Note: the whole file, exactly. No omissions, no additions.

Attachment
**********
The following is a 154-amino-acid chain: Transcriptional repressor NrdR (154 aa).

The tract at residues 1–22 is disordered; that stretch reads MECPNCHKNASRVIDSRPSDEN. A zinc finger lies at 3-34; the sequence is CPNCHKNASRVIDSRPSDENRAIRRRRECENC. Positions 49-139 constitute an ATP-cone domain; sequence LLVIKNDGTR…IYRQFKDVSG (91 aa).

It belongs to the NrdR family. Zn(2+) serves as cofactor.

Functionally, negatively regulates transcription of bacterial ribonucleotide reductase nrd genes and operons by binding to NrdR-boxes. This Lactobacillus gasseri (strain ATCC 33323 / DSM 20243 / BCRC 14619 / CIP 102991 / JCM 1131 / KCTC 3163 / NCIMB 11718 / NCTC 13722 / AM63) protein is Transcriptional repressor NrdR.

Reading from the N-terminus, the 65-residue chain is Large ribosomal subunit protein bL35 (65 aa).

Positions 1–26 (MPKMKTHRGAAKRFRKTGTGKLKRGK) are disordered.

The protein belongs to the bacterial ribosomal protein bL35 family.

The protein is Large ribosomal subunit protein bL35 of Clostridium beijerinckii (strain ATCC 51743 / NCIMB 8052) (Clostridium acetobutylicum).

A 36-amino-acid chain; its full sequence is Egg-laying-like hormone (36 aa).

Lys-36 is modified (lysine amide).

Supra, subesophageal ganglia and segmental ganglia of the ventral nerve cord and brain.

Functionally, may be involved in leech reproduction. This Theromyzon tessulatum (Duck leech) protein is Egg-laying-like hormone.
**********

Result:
The following is a 154-amino-acid chain: Transcriptional repressor NrdR (154 aa).

The tract at residues 1–22 is disordered; that stretch reads MECPNCHKNASRVIDSRPSDEN. A zinc finger lies at 3-34; the sequence is CPNCHKNASRVIDSRPSDENRAIRRRRECENC. Positions 49-139 constitute an ATP-cone domain; sequence LLVIKNDGTR…IYRQFKDVSG (91 aa).

It belongs to the NrdR family. Zn(2+) serves as cofactor.

Functionally, negatively regulates transcription of bacterial ribonucleotide reductase nrd genes and operons by binding to NrdR-boxes. This Lactobacillus gasseri (strain ATCC 33323 / DSM 20243 / BCRC 14619 / CIP 102991 / JCM 1131 / KCTC 3163 / NCIMB 11718 / NCTC 13722 / AM63) protein is Transcriptional repressor NrdR.

Reading from the N-terminus, the 65-residue chain is Large ribosomal subunit protein bL35 (65 aa).

Positions 1–26 (MPKMKTHRGAAKRFRKTGTGKLKRGK) are disordered.

The protein belongs to the bacterial ribosomal protein bL35 family.

The protein is Large ribosomal subunit protein bL35 of Clostridium beijerinckii (strain ATCC 51743 / NCIMB 8052) (Clostridium acetobutylicum).

A 36-amino-acid chain; its full sequence is Egg-laying-like hormone (36 aa).

Lys-36 is modified (lysine amide).

Supra, subesophageal ganglia and segmental ganglia of the ventral nerve cord and brain.

Functionally, may be involved in leech reproduction. This Theromyzon tessulatum (Duck leech) protein is Egg-laying-like hormone.